The Othvrs went to Latvia last week to visit Riga International Film Festival and Riga Digital Forum. Here's what we got up to!
We were honoured to be invited to the gorgeous city of Riga for this years brand new Riga IFF Goes VR program at the International Film Festival, and to Riga Digital Forum, a new technology film festival located at RISEBA, a University of Business, Art and Technology.
Fi and Tessa attended the festivals to deliver two talks. The first, at Riga IFF, was held alongside VR giants Wim Forceville, Wim Wouters, and Alex Herrmann. This talk was called Why VR: Making with Meaning and explored topics for filmmakers bridging the gap between their traditional filmic experiences into 360 and VR platforms.
We also spoke about The Othvrs collaborative, and about the tenants of the group, using our recent St Pauls Carnival video as an example of creating something with meaning in mind. To the audience, we introduced our approach to workshops and new creators, our informal style of teaching and our use of non-technical language to engage a wider audience, and bring a larger spectrum of individuals into the medium. This includes not only ethnographically different makers, but makers from different disciplines of art.
Not only was our talk and the conversations around its content interesting, but we had a lot of fun seeing the projects our fellow speakers talked about.
The same day we headed to RISEBA, and Riga Digital Forum to take a look at the tech talks and panels happening on the same day. Here we delivered a talk in-depth on topics of ethicality as Virtual Reality makers, as the medium is more visceral, affecting, and new.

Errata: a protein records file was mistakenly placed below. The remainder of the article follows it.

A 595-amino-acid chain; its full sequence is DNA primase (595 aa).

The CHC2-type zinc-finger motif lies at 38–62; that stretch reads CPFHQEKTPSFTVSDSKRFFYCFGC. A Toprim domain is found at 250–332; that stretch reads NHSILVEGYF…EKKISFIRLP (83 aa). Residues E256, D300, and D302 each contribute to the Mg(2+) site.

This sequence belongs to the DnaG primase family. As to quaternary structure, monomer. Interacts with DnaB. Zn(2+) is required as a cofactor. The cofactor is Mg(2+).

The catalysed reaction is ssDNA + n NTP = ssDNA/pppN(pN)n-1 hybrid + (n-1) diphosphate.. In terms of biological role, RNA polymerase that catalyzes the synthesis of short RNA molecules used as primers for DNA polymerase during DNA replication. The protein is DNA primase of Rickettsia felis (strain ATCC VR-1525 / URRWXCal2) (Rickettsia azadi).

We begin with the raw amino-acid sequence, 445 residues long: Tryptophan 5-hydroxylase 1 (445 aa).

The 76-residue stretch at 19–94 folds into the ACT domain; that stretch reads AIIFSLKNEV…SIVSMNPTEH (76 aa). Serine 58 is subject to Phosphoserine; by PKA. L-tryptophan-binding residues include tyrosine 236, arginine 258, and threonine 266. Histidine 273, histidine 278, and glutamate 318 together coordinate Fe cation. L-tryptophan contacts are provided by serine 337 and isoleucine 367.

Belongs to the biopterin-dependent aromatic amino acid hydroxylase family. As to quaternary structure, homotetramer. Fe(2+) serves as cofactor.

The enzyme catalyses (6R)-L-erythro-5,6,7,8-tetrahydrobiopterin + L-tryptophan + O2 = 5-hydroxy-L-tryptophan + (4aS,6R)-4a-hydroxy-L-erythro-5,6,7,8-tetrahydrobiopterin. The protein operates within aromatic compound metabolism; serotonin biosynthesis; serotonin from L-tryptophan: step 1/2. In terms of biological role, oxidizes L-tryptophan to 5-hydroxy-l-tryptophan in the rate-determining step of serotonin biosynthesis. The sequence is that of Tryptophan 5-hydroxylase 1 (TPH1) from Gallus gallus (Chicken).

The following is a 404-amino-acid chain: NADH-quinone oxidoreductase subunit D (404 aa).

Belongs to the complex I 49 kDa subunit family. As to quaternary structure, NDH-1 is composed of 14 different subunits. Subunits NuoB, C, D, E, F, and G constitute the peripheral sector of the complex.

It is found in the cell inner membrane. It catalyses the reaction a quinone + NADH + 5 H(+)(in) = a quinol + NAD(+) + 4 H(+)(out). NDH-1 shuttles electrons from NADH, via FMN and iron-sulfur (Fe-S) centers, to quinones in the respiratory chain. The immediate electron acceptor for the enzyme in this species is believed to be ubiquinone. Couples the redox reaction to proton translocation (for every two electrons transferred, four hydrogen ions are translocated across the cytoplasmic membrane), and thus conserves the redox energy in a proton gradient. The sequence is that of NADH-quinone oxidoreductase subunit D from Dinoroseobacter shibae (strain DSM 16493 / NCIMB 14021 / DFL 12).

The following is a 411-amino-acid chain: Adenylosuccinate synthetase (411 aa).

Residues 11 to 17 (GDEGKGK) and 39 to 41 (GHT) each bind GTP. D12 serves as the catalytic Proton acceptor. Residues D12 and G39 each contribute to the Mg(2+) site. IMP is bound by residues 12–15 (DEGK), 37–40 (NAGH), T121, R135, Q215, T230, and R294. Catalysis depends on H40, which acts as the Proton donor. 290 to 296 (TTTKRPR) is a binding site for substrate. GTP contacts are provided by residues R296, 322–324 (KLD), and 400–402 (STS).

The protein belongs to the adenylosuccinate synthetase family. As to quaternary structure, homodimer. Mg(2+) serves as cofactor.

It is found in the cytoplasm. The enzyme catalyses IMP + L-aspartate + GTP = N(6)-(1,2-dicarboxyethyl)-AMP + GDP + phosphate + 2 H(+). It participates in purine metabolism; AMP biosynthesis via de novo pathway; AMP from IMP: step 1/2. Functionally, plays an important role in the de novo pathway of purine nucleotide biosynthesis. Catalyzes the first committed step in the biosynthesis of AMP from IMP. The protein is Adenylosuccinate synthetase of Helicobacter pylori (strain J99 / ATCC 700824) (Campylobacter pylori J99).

This talk was to some extent a continuation of our previous talk, labelled Making With Meaning: Empathy and Accountability in VR. In this we delved into topics such as charity and NGO content, which was brought up a lot during the previous lectures. We spoke on VR's Good and Bad. The flipside of both its heavy impact on viewers, and it's ability to manipulate and be voyeuristic just the same as any other content or documentary.
In this talk we ran through some examples of excellent VR we thought was well thought-out and considers how to treat its audience and content.
Carne Y Arena (Using multimedia to bring the viewer physically into the story, not a misery tourism experience.)
The Machine To Be Another (An ongoing project, exploring empathy deeper than traditional film or cinematic VR.)
Awavena (Made completely partnered with the tribe the experience is based on. Created as a gift from the people to the world, rather than a film about a subject.)
We Wait (Not a peak into another life, you are "there" with "them". Characters only speak when you look at them.)
Testimony (Created for survivors to tell their stories, and for the audience to bear witness. You must focus on a story to hear it, and likewise must look away and the story will fade slowly.)
Feel free to research more on these projects and their fantastic creators. Carne Y Arena and Awavena are only viewable in their exclusive installation spaces, but are toured regularly.
The following day, Tess and Fi joined Riga IFF, the Wims, and Alex again as mentors and judges for the 24-hour Hackathon.
The Hackathon's brief was to create some kind of Virtual Reality or 360 experience in 24 hours. This could be done by any means; the event providing cameras, headsets, computers, recording equipment and their wonderful mentors for inspiration.
The participants had the options to follow 5 briefs suggested by 5 organisations around the topic of Education and sparking young people's interest. These were on topics such as tourism, contemporary art, raising interest in voting, and so on.
We had a lot of fun at this event, not only helping out with the projects and supporting those there, but seeing what great ideas and teamwork did in pulling together a project.
The next day, we joined the participants again back at Riga IFF's Splendid Palace venue to watch presentations from the teams. The projects were then screened, all judges viewing the different content. There was a wide variety of experiences, ranging from AR, to instructional guides, to projects encouraging neck-stretching for medical purposes.
Four projects were awarded with various prizes, some winning the chance to visit conference/expo events to potentially network and expand their ideas further.
All in all, it was an incredible experience to visit Riga for the first time for us. We learnt a lot, made new friends, and were fully welcomed into the festivals for the time we were there. Thank you Riga IFF and RDF!
Find out more about the festivals here: